Physical Activity Increases Cognitive Functioning Among Breast Cancer Survivors Diagnosed Within The Past 2 Years
* This study was designed to evaluate the effects of an exercise program on cognition among 87 sedentary breast cancer survivors. Patients in the exercise arm experienced significantly improved processing speed compared with patients in the control arm. Although not statistically significant, self-reported cognition was also increased in the exercise arm. Within the exercise arm, greater physical activity was associated with improved objective and self-reported cognition.
* The exercise intervention significantly improved processing speed, although only among patients diagnosed with breast cancer within the past 2 years, suggesting that the earlier the implementation of an exercise program following diagnosis, the better.
Breast cancer patients often complain of cognitive difficulties related to diagnosis and treatment, but clinicians rarely have interventions to offer. Patients come to their physicians for answers and guidance, yet vague, global complaints such as “I can’t remember anything” or “I can’t seem to focus” are difficult to quantify and therefore more difficult to treat or even recognize as a true issue for the patient.
Aerobic physical activity is well-proven to maintain and improve brain health. In this study, the authors have performed the first completed, randomized controlled trial among cancer survivors testing the impact of increasing physical activity on both objective measures and self-reported measures. Breast cancer patients within 5 years of their diagnosis were randomized to an exercise intervention arm or control arm. Regardless of the patient’s age or cancer treatment, including endocrine therapy, patients in the exercise arm had significantly greater improvements in the cognitive domain of processing speed. Processing speed plays a central role in cognition and can impact other cognitive tests. Patients within the first 2 years of their diagnosis had a greater benefit, suggesting that earlier intervention is better. The exercise guideline for cancer survivors from the American College of Sports Medicine was used with a goal for patients to have 150 minutes per week of moderate to vigorous physical activity.
Although there are limitations to the study, the results offer the clinician specific recommendations for their patients with proven outcomes.
Increasing physical activity can improve cognition in healthy and cognitively impaired adults; however, the benefits for cancer survivors are unknown. The current study examined a 12-week physical activity intervention, compared with a control condition, on objective and self-reported cognition among breast cancer survivors.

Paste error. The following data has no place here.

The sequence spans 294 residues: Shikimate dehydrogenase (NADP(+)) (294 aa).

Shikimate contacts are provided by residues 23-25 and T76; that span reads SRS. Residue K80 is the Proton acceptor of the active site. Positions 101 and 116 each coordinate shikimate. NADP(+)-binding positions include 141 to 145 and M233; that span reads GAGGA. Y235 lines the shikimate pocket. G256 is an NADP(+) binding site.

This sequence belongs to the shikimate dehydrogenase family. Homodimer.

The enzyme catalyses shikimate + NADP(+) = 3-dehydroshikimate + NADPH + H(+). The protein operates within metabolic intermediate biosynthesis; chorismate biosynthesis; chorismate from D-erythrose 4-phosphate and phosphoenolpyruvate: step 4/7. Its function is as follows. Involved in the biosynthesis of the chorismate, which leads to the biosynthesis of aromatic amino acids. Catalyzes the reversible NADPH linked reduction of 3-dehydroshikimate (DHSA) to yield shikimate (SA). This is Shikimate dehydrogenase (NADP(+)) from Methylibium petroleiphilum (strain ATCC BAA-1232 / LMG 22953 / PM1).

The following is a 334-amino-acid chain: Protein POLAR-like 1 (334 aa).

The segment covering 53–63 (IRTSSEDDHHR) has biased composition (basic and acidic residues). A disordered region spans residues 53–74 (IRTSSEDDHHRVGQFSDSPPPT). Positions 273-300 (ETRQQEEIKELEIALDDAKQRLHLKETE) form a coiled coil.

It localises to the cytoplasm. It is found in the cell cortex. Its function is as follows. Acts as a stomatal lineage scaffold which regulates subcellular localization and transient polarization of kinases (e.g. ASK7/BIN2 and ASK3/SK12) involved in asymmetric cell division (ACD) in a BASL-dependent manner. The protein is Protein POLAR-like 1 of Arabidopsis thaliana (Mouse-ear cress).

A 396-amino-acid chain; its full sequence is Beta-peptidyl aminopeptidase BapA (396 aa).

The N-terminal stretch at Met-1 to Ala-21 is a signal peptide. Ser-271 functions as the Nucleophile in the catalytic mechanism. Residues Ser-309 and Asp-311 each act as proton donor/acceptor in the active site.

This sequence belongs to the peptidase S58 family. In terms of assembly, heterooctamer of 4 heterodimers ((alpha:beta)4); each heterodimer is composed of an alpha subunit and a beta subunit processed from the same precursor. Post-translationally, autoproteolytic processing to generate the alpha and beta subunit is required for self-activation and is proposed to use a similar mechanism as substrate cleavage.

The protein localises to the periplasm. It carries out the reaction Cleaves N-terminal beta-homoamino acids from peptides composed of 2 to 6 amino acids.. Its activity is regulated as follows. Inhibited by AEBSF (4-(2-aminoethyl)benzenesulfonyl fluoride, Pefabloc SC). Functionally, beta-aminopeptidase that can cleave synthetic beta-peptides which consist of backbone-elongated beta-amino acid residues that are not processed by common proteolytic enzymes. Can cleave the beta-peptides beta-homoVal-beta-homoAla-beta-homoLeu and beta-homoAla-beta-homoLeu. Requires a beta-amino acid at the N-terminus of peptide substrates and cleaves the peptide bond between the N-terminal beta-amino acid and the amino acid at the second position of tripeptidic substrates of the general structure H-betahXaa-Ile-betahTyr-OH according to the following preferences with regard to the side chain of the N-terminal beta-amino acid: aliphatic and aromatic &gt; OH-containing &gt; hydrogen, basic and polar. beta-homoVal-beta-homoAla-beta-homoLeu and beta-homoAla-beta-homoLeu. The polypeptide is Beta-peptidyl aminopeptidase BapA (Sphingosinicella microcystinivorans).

Sedentary breast cancer survivors were randomized to an exercise arm (n = 43) or a control arm (n = 44). At baseline and at 12 weeks, objective cognition was measured with the National Institutes of Health Cognitive Toolbox, and self-reported cognition using the Patient-Reported Outcomes Measurement Information System scales. Linear mixed-effects regression models tested intervention effects for changes in cognition scores.
On average, participants (n = 87) were aged 57 years (standard deviation, 10.4 years) and were 2.5 years (standard deviation, 1.3 years) post surgery. Scores on the Oral Symbol Digit subscale (a measure of processing speed) evidenced differential improvement in the exercise arm versus the control arm (b = 2.01; P < .05). The between-group differences in improvement on self-reported cognition were not statistically significant but were suggestive of potential group differences. Time since surgery moderated the correlation, and participants who were ≤2 years post surgery had a significantly greater improvement in Oral Symbol Digit score (exercise vs control (b = 4.00; P < .01), but no significant improvement was observed in patients who were >2 years postsurgery (b = -1.19; P = .40). A significant dose response was observed with greater increased physical activity associated with objective and self-reported cognition in the exercise arm.
The exercise intervention significantly improved processing speed, but only among those who had been diagnosed with breast cancer within the past 2 years. Slowed processing speed can have substantial implications for independent functioning, supporting the potential importance of early implementation of an exercise intervention among patients with breast cancer.
At Botanica Medica our Naturopaths are well aware of the importance of exercise, a good diet and the effect it can have on your life both physically and mentally. They come across lots of interesting studies and are always updating their knowledge.
If you would like to make an appointment with one of our Naturopaths call Botanica Medica on 8271-1827 today. They are only to happy to share the knowledge they have gained through their studies and patient outcomes, and get you feeling better. Botanica Medica is located at 97 Glen Osmond Road, Eastwood and appointments are available Monday to Saturday including some after hours.
Randomized controlled trial of increasing physical activity on objectively measured and self-reported cognitive functioning among breast cancer survivors: The memory & motion study
First published: 19 September 2017
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Jeffrey Wiisanen, MD
Sylvia Richey MD
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